Annual Theme Life

Discipline: Study

A key to any discipline and to the subject itself is study without being an expert. In The Artist’s Way, Julia Cameron talks about the importance of being a beginner. Discispline can be a study of absolutely anything. And it always starts with a beginning.

The change in my boys as they’ve grown has been palpable. From eager, curious learners to cynical, know-it-alls. Not always, thank goodness. Often enough, they approach a problem as if they’ve already seen everything and cannot be surprised or moved to wonder. Stepping back, I ask myself how much of that is the natural progression of tweenism, how much the vast flow of information and Siri to answer every question, and how much is my mirror.

I raced through high school and college, seeing no point in slowing down. When I graduated law school, I was relatively young (23), and it was no selling point. At a time I needed most to embrace being a beginner, I thought I needed to know all and be all, all on my own.

Whether weight loss, heart disease, diabetes or finances, debt recovery, and investment – or any topic on earth – I can choose to enter again as a beginner or as a cynic who already knows what should be done. In lots of situations, lots of us do know what needs to be done. Cognitively, we know how weight is lost, what stymies heart disease, what needs to happen to course correct. So when we receive an opportunity to learn, we may say, “No thanks. I have an MBA in finance. There’s nothing you can teach me in a personal finance class.” We leave a Sunday morning sermon and gripe, “Well, that wasted my time! I already know how to avoid fill-in-the-blank.” Our kids’ schools offer classes on literacy, and we give thanks we aren’t required to attend. Our companies require attendance to re-learn the badness of sexual harassment and we all sigh because everybody knows what it is, that it still happens, that classes alone are insufficient. Our doctors tell us to reduce stress, and we think, “Mmhmm. You first.”

In part, growing older often means developing this hard outer shell that resists the very idea of being taught, let alone enjoying it or finding worth therein.

You know, I actually made a rule recently that my kids weren’t allowed to ask Siri anything for a day. What became clear is that there is still plenty they want to learn. Why work for something when a nice lady or British gentlemen can answer in a serious or pithy way?

I cannot control the cynicism of age or the ubiquity of Siri-esque searches for knowledge, but I can control the kind of mirror I am. I can read a recipe, and slow down long enough to follow the steps. I can sign up for that class I already cognitively understand but have yet to put into practice. I can return to my breath, to mindfulness, to being instead of doing. I can log onto Khan Academy next to my kid and study history, music, Pixar storytelling. I can be found reading nonfiction on topics of parenting, writing, art, living, or reading fiction to learn about the human condition and spirit.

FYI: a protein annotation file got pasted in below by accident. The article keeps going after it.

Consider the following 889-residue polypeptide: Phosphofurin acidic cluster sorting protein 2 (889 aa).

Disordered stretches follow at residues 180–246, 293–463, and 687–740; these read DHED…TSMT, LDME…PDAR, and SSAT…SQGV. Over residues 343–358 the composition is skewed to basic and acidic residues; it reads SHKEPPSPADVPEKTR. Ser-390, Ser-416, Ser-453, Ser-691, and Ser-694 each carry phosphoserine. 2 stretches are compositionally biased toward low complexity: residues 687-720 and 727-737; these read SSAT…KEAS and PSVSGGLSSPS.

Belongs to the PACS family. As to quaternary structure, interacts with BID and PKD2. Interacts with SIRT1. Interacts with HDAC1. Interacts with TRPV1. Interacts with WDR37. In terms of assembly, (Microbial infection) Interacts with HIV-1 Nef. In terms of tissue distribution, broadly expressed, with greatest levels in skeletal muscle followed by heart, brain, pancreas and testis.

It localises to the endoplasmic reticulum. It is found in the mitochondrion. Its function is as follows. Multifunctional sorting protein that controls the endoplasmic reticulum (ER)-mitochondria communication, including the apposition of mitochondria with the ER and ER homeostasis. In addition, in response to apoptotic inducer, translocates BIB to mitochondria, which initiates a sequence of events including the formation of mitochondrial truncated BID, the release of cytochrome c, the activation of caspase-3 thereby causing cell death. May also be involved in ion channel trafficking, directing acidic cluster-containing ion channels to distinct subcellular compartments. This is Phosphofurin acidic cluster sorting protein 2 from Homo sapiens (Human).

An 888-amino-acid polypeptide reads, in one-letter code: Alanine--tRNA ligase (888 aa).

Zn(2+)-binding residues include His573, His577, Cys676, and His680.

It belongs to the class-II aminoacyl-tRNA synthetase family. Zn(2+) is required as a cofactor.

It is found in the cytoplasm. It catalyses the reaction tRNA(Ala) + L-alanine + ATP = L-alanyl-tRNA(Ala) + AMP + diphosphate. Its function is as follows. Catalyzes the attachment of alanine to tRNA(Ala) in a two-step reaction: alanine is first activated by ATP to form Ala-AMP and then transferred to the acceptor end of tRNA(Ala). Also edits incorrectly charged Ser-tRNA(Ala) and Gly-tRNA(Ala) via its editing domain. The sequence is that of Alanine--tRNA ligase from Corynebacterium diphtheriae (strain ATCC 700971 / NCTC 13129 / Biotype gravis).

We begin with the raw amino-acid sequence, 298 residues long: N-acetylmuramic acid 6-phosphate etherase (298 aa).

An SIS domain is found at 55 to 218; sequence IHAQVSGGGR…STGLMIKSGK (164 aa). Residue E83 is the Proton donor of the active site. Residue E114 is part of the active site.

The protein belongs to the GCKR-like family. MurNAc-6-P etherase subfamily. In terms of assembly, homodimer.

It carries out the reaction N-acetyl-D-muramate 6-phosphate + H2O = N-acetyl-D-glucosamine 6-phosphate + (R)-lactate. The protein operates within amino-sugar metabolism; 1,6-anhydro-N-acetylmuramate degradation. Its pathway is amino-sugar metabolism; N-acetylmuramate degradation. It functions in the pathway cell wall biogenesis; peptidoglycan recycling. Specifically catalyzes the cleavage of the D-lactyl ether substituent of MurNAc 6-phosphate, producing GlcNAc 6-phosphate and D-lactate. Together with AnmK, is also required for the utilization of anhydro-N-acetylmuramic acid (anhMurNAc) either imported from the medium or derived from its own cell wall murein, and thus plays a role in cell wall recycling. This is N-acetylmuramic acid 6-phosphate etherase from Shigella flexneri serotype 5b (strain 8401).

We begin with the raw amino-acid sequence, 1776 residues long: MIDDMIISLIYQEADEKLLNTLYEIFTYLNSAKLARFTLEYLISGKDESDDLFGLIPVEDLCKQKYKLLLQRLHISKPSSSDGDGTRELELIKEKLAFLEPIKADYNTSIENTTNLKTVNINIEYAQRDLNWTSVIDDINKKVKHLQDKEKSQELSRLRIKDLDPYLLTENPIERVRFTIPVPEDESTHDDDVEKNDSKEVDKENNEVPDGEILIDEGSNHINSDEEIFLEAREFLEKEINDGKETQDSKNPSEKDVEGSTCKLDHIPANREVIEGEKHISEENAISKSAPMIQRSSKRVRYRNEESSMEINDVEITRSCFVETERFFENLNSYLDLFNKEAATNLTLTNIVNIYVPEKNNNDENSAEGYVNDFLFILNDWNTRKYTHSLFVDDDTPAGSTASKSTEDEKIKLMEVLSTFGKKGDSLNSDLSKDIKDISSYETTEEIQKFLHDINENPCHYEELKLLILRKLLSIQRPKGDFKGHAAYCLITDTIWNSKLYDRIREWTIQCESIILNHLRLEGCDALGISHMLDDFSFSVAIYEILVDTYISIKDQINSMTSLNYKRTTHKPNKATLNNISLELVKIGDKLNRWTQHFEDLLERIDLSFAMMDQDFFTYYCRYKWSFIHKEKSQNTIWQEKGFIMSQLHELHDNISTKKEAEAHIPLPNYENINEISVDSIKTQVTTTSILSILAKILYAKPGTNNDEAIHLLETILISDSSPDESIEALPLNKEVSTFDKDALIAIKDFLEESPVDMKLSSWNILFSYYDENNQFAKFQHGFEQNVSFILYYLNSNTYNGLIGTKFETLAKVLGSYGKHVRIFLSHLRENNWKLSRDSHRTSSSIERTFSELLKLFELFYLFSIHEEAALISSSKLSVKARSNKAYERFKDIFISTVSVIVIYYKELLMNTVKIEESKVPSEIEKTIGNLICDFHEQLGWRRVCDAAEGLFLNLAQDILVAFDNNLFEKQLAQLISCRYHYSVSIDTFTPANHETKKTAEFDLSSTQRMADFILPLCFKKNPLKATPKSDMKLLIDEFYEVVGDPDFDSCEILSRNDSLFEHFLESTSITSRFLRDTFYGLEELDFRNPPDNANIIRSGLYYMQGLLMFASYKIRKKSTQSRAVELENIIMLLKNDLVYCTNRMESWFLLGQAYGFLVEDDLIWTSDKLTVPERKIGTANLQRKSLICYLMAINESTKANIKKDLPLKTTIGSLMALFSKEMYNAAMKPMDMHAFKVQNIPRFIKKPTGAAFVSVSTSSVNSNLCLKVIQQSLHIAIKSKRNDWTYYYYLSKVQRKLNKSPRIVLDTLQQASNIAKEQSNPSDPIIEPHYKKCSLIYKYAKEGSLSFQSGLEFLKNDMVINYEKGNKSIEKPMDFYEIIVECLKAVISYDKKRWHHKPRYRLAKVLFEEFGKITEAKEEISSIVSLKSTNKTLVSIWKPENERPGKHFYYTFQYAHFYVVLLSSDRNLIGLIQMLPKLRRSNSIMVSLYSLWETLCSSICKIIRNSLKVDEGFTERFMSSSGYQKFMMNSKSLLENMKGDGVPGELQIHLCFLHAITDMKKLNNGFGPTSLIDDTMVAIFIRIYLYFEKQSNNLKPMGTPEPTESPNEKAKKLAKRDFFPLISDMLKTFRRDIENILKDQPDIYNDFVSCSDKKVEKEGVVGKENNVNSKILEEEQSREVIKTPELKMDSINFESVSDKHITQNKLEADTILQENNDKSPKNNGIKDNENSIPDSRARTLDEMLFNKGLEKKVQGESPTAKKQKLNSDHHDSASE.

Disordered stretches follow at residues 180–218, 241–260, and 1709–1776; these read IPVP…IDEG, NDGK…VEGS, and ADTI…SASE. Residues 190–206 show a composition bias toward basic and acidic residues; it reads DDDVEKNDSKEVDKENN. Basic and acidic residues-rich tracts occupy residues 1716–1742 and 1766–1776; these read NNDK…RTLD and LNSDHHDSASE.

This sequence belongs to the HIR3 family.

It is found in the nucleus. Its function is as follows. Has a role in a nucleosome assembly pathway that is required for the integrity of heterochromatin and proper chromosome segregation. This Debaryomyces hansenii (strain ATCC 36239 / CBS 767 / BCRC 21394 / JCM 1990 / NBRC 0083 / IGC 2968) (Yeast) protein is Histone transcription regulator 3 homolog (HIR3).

I can mirror to my boys (and myself) that curiosity has no age threshold. That being a beginner can be synonymous with excitement and courage and remembering who we were before we knew it all.

Someday, Lord willing, my boys will grow all the way up and move out into the world. I will still be here. And I will need to learn. How to embrace them living separate lives. How to not first be introduced as mom. How to. Forever. In all directions.

When you live with chronic depression and anxiety, you can be robbed of many things. Among them, curiosity and entertaining the beginning. In depression, beginning again can signal that I stopped again. Failed again. Fell down the rabbit hole again. Beginning is not exciting. It’s nerve-wracking. I desperately want to not need to begin again. I want this beginning to be my last beginning in that it lasts.

With anxiety, beginning can be triggering. Beginning anything with anxiety means new people, new places, new situations and tools and plans and schedules and routines and on and on and on. It means a lot of coping and not a lot of thrilling.

Here’s what I can say to both depression and anxiety: the beginning is real, meaningful, exciting, and sometimes only calculable in recovery. I celebrate your beginning, even if you can’t yet. Because it means you are here. It means you are here. Embracing the beginning the tiniest bit mirrors to yourself that beginnings can be positive, good, worthwhile, and eventually exciting. Hang in there. Keep beginning.

I challenge you, as I’ve challenged myself this year, to be a curious beginner. Start something with a wide-eyed, uncynical clarity and amusement. It can be dinner. Or literally anything else. Take a deep breath, drop your age-old sneer at not knowing, and get started!


5th & 56th – Julia’s Challenge

On 6s people would sometimes issue challenges. I don’t have any notes on this challenge, but I think it was to turn to use the fifth sentence on the fifty-sixth page of each of six books. I wrote none of the sentences myself and each is credited in order beneath the 6s flash story.


5th & 56th – Julia’s Challenge

  • Originally posted on a 6s community, August 5, 2011 at 6:24pm

“Get away,” said Montag.

These words sound in my ears even now.

For I want arguments to stand still, to stand fixed and immovable.

“Hold on with all your might when I let go.”

The delay was maddening, absurd, the hourglass was upended.

Men are sometimes prone to judge themselves as lovers on the basis of whether they can bring their brides to sexual release during intercourse, but do not make this the supreme goal.

“Fahrenheit 451” by Ray Bradbury

“Man’s Search for Meaning” by Viktor E. Frankel

“The Dialogues of Plato, Euthyphro”

“Robert Frost’s Poems, Wild Grapes”

“The Devil in the White City” by Erik Larson

“Intended for Pleasure” by Ed and Gaye Wheat

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